There are many people who fear rituals and routines, thinking that it leads to monotony and boredom, but that’s not the case at all.   The fact that you have a praytime every evening with your spouse doesn’t tell you how to pray.   The fact that you have a family mealtime several times a week doesn’t tell you what you eat and whether or not you use the good china.   On the other hand, establishing rituals and routines allows you to know what’s coming, and to think ahead so that you can exercise your creativity when it’s time to celebrate the ritual or routine.

“I used to have my smartphone on for work all the time.   I let it dictate my day.   I was always afraid that I’d miss something important.   Ironically, making myself constantly available to answer every email, text, or call that my office wanted to send made me miss all the most important things in my life.   I decided to set regular times to check my phone, but then other times that it was off, so that I could concentrate on other things, a good meal, times with my wife, prayer.   It’s taken my emotional temperature down by about 3000 degrees.   I feel human again.”

Don’t be afraid to say “NO”

People are often afraid to say, “no” to others, because they don’t have an objective point of reference for agreeing to or declining requests.   Someone asks us to do something and we either feel excited about the possibility or too guilty to say “no.”   All of a sudden our life becomes cluttered with a host of worthwhile, but completely irrelevant activities that take of a lot of time but add little meaning.   All of this, of course, makes our stress level increase exponentially.

Doing the priorities exercise we discussed above and establishing a rhythm of life through regularly scheduled rituals and routines helps you get an objective sense of what you can and cannot do so that when someone asks you to commit to something, you have an objective basis (your established schedule and rhythm of life) for saying “yes” or “no” to some new pursuit or opportunity.   The additional clarity helps eliminate the guilt of saying “no” and the stress that comes from a too cluttered life.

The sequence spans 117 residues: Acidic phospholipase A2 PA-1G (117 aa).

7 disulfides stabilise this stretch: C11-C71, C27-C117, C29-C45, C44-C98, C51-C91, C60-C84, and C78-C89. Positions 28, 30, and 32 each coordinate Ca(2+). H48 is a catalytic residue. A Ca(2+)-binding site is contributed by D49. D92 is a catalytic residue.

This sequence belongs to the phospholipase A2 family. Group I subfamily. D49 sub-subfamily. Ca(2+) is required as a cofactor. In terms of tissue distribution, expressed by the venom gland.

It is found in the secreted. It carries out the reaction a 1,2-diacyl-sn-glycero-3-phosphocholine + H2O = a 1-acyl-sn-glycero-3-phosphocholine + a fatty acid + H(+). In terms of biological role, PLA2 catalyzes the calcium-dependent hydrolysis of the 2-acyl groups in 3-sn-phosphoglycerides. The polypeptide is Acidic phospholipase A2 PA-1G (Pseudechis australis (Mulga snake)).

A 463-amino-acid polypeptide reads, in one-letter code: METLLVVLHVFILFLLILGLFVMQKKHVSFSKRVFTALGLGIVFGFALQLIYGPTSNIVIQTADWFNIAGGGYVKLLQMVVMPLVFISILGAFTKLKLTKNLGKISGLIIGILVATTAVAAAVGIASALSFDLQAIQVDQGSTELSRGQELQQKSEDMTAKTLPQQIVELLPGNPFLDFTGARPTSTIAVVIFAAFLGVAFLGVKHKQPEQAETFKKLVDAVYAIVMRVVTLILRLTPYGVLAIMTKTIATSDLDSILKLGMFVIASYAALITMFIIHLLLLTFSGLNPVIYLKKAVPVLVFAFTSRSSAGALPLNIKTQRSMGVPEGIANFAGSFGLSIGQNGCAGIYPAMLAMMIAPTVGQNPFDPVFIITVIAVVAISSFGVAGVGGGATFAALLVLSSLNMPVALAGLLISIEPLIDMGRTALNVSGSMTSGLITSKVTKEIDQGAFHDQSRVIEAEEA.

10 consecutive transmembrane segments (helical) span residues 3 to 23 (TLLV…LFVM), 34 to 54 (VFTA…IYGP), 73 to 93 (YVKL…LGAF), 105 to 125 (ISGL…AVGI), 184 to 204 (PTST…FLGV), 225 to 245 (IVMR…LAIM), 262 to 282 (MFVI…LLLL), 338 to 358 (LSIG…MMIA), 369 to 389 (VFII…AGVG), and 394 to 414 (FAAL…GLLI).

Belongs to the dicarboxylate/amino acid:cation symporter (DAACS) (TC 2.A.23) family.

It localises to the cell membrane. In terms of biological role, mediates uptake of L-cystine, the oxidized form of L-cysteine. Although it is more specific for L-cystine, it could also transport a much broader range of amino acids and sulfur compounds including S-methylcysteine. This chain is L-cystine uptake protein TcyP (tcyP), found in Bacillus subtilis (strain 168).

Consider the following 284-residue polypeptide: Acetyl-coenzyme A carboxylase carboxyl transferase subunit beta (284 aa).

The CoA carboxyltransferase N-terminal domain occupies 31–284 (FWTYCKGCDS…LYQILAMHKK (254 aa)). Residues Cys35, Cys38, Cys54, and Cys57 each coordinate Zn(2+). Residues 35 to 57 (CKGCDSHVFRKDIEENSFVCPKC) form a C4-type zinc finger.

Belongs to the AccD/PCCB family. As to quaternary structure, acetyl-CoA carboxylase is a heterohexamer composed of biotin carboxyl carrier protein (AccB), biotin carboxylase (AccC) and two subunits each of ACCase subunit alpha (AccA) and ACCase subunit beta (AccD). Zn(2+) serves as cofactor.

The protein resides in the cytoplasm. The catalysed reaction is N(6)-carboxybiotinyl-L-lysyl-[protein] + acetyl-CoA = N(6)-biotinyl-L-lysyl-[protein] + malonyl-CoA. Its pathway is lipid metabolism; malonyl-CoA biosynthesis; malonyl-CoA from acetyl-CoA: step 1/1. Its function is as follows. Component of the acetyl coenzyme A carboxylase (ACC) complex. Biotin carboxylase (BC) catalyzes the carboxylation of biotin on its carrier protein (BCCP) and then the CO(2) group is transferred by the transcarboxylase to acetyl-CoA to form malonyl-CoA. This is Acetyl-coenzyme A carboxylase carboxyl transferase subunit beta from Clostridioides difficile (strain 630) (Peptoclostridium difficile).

Don’t Lean Too Much on   “Me” Time

Getting time to yourself can be an important way you can reset your stress levels, but too many  people think that getting away and leaving everything behind is the only way you can distress.   Surprisingly this is a recipe for more stress. Research on stress management tells us that when people try to distress by running away from their life and commitments, the stress of re-entering their life practically eliminates the time they were away.   Surely you’ve heard people complain about coming back from vacation?   I’ve heard some people say they wish they never went   away in the first place because so much piles up waiting for them when they come back. The same is true for “me” time.   The more you get, sometimes the more you need.   But, if you set your priorities as has been described in this article, and establish the rituals and routines that give a semblance of order to your day, getting the occasional time out can be refreshing and restorative.

Life is stressful, and there isn’t any question that its getting more stressful all the time, but you can get on top of the craziness and learn to ride the wave–and enjoy yourself while you do it–instead of letting the wave wash over you.  If you or your family struggle with any of the issues mentioned above, such as time management, stress, or saying  no, then contact your PaxCare Tele-Coach today and begin the next step towards reaching your goals. Call us to get the skills you need to succeed!